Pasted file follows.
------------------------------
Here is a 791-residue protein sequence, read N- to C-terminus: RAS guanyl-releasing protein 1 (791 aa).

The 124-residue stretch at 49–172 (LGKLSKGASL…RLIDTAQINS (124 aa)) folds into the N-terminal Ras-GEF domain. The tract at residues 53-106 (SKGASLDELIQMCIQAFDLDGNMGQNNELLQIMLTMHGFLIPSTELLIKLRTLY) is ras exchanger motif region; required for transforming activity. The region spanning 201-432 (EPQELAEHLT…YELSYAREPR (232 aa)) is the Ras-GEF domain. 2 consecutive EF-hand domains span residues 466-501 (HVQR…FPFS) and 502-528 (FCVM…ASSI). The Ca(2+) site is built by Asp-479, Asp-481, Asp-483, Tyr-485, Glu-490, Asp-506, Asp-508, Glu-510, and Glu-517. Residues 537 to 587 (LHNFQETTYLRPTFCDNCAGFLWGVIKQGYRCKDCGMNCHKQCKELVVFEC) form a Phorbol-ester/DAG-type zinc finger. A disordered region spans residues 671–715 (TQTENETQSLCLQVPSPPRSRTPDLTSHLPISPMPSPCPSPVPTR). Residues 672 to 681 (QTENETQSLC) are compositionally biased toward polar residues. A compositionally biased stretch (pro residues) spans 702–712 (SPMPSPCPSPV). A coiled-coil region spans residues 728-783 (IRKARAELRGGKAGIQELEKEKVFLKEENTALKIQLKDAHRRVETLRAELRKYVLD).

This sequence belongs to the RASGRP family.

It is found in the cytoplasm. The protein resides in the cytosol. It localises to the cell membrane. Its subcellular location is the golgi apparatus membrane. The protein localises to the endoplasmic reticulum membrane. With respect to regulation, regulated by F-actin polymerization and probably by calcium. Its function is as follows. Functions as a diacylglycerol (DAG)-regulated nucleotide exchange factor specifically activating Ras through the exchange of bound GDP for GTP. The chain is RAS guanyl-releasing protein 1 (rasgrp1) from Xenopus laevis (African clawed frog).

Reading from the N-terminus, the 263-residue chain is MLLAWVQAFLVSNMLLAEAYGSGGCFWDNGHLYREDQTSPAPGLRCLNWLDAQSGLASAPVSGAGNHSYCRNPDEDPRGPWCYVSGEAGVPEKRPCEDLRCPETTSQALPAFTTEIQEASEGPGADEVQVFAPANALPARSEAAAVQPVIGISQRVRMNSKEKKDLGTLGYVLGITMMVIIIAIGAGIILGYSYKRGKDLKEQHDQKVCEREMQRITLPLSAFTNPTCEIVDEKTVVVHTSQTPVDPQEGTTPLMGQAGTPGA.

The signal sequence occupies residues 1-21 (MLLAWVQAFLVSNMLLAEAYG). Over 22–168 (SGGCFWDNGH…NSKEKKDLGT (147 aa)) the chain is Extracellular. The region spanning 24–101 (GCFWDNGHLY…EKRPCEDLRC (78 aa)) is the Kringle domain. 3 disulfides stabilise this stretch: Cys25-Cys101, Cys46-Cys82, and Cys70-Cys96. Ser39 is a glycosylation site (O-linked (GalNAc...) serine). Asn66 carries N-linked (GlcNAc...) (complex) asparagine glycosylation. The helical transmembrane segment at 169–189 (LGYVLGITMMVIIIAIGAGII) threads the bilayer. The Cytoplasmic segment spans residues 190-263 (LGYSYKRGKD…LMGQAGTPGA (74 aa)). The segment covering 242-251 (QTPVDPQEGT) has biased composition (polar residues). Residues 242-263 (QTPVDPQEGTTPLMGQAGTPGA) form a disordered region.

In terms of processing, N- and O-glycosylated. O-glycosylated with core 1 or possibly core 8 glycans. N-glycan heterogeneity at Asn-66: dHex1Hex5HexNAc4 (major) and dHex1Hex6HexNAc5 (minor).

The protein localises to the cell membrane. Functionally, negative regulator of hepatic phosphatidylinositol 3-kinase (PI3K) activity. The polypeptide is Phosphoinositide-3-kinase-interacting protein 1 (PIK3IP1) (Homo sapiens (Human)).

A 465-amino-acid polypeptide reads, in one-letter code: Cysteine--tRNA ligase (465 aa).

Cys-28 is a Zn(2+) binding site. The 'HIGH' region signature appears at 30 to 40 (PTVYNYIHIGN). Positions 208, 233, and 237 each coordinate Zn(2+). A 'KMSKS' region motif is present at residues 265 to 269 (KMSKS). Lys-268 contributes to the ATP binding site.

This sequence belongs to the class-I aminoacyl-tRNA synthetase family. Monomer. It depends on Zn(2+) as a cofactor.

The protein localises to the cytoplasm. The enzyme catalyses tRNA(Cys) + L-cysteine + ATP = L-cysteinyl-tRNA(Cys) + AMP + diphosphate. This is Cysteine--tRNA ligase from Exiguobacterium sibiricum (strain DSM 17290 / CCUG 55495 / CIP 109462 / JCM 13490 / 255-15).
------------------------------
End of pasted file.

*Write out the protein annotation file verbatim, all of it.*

Here is a 791-residue protein sequence, read N- to C-terminus: RAS guanyl-releasing protein 1 (791 aa).

The 124-residue stretch at 49–172 (LGKLSKGASL…RLIDTAQINS (124 aa)) folds into the N-terminal Ras-GEF domain. The tract at residues 53-106 (SKGASLDELIQMCIQAFDLDGNMGQNNELLQIMLTMHGFLIPSTELLIKLRTLY) is ras exchanger motif region; required for transforming activity. The region spanning 201-432 (EPQELAEHLT…YELSYAREPR (232 aa)) is the Ras-GEF domain. 2 consecutive EF-hand domains span residues 466-501 (HVQR…FPFS) and 502-528 (FCVM…ASSI). The Ca(2+) site is built by Asp-479, Asp-481, Asp-483, Tyr-485, Glu-490, Asp-506, Asp-508, Glu-510, and Glu-517. Residues 537 to 587 (LHNFQETTYLRPTFCDNCAGFLWGVIKQGYRCKDCGMNCHKQCKELVVFEC) form a Phorbol-ester/DAG-type zinc finger. A disordered region spans residues 671–715 (TQTENETQSLCLQVPSPPRSRTPDLTSHLPISPMPSPCPSPVPTR). Residues 672 to 681 (QTENETQSLC) are compositionally biased toward polar residues. A compositionally biased stretch (pro residues) spans 702–712 (SPMPSPCPSPV). A coiled-coil region spans residues 728-783 (IRKARAELRGGKAGIQELEKEKVFLKEENTALKIQLKDAHRRVETLRAELRKYVLD).

This sequence belongs to the RASGRP family.

It is found in the cytoplasm. The protein resides in the cytosol. It localises to the cell membrane. Its subcellular location is the golgi apparatus membrane. The protein localises to the endoplasmic reticulum membrane. With respect to regulation, regulated by F-actin polymerization and probably by calcium. Its function is as follows. Functions as a diacylglycerol (DAG)-regulated nucleotide exchange factor specifically activating Ras through the exchange of bound GDP for GTP. The chain is RAS guanyl-releasing protein 1 (rasgrp1) from Xenopus laevis (African clawed frog).

Reading from the N-terminus, the 263-residue chain is MLLAWVQAFLVSNMLLAEAYGSGGCFWDNGHLYREDQTSPAPGLRCLNWLDAQSGLASAPVSGAGNHSYCRNPDEDPRGPWCYVSGEAGVPEKRPCEDLRCPETTSQALPAFTTEIQEASEGPGADEVQVFAPANALPARSEAAAVQPVIGISQRVRMNSKEKKDLGTLGYVLGITMMVIIIAIGAGIILGYSYKRGKDLKEQHDQKVCEREMQRITLPLSAFTNPTCEIVDEKTVVVHTSQTPVDPQEGTTPLMGQAGTPGA.

The signal sequence occupies residues 1-21 (MLLAWVQAFLVSNMLLAEAYG). Over 22–168 (SGGCFWDNGH…NSKEKKDLGT (147 aa)) the chain is Extracellular. The region spanning 24–101 (GCFWDNGHLY…EKRPCEDLRC (78 aa)) is the Kringle domain. 3 disulfides stabilise this stretch: Cys25-Cys101, Cys46-Cys82, and Cys70-Cys96. Ser39 is a glycosylation site (O-linked (GalNAc...) serine). Asn66 carries N-linked (GlcNAc...) (complex) asparagine glycosylation. The helical transmembrane segment at 169–189 (LGYVLGITMMVIIIAIGAGII) threads the bilayer. The Cytoplasmic segment spans residues 190-263 (LGYSYKRGKD…LMGQAGTPGA (74 aa)). The segment covering 242-251 (QTPVDPQEGT) has biased composition (polar residues). Residues 242-263 (QTPVDPQEGTTPLMGQAGTPGA) form a disordered region.

In terms of processing, N- and O-glycosylated. O-glycosylated with core 1 or possibly core 8 glycans. N-glycan heterogeneity at Asn-66: dHex1Hex5HexNAc4 (major) and dHex1Hex6HexNAc5 (minor).

The protein localises to the cell membrane. Functionally, negative regulator of hepatic phosphatidylinositol 3-kinase (PI3K) activity. The polypeptide is Phosphoinositide-3-kinase-interacting protein 1 (PIK3IP1) (Homo sapiens (Human)).

A 465-amino-acid polypeptide reads, in one-letter code: Cysteine--tRNA ligase (465 aa).

Cys-28 is a Zn(2+) binding site. The 'HIGH' region signature appears at 30 to 40 (PTVYNYIHIGN). Positions 208, 233, and 237 each coordinate Zn(2+). A 'KMSKS' region motif is present at residues 265 to 269 (KMSKS). Lys-268 contributes to the ATP binding site.

This sequence belongs to the class-I aminoacyl-tRNA synthetase family. Monomer. It depends on Zn(2+) as a cofactor.

The protein localises to the cytoplasm. The enzyme catalyses tRNA(Cys) + L-cysteine + ATP = L-cysteinyl-tRNA(Cys) + AMP + diphosphate. This is Cysteine--tRNA ligase from Exiguobacterium sibiricum (strain DSM 17290 / CCUG 55495 / CIP 109462 / JCM 13490 / 255-15).